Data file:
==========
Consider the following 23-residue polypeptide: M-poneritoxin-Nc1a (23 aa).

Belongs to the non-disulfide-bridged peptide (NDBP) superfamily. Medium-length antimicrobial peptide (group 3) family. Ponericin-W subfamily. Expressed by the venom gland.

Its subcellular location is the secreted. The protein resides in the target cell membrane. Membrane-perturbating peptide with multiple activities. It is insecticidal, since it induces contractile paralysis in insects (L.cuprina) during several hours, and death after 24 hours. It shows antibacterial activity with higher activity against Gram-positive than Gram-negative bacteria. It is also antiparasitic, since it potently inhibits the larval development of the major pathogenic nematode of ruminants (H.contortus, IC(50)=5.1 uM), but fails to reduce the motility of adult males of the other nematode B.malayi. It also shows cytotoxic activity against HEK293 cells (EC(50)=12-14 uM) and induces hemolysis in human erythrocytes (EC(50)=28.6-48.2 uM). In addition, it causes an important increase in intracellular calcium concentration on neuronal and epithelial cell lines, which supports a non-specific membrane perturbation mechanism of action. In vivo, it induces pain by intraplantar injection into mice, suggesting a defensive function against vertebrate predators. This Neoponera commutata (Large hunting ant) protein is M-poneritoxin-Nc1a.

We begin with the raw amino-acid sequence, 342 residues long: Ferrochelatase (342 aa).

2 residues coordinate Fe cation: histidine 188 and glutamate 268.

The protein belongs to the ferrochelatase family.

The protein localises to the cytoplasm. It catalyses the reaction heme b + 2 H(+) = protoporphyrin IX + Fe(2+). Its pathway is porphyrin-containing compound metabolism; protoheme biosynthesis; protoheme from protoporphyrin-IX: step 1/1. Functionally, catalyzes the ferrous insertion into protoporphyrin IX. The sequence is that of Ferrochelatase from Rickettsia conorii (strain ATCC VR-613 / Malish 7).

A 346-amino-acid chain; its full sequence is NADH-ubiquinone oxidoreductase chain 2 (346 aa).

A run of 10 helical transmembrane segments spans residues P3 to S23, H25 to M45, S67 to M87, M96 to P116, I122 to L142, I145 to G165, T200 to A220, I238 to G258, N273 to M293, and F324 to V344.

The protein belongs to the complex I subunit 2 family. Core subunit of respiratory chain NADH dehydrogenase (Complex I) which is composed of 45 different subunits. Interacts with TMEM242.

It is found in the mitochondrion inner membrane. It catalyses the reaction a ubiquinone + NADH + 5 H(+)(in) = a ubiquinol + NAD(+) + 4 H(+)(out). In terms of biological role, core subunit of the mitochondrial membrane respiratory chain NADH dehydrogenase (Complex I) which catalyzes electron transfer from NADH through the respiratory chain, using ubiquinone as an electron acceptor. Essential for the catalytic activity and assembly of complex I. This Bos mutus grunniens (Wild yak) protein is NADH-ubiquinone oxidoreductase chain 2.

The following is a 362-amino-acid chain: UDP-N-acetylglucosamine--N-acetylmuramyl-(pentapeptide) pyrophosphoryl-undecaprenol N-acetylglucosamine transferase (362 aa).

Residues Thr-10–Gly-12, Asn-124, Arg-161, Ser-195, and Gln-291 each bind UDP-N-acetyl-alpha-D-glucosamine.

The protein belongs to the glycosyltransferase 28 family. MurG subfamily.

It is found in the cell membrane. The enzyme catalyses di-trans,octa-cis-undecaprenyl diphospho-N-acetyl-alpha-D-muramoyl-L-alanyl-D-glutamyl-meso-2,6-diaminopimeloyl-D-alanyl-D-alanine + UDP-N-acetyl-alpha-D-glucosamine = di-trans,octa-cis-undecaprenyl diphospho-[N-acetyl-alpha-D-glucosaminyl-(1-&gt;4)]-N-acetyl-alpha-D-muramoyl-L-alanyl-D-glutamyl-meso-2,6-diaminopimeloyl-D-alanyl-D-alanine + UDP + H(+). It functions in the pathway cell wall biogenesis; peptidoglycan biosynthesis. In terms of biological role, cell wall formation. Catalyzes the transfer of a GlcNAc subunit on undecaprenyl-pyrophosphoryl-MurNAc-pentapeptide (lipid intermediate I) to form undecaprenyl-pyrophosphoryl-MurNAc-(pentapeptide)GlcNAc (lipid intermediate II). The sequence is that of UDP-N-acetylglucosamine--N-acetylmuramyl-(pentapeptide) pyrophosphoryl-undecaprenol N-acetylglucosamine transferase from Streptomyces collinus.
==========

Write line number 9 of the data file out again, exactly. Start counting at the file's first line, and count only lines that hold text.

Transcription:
A run of 10 helical transmembrane segments spans residues P3 to S23, H25 to M45, S67 to M87, M96 to P116, I122 to L142, I145 to G165, T200 to A220, I238 to G258, N273 to M293, and F324 to V344.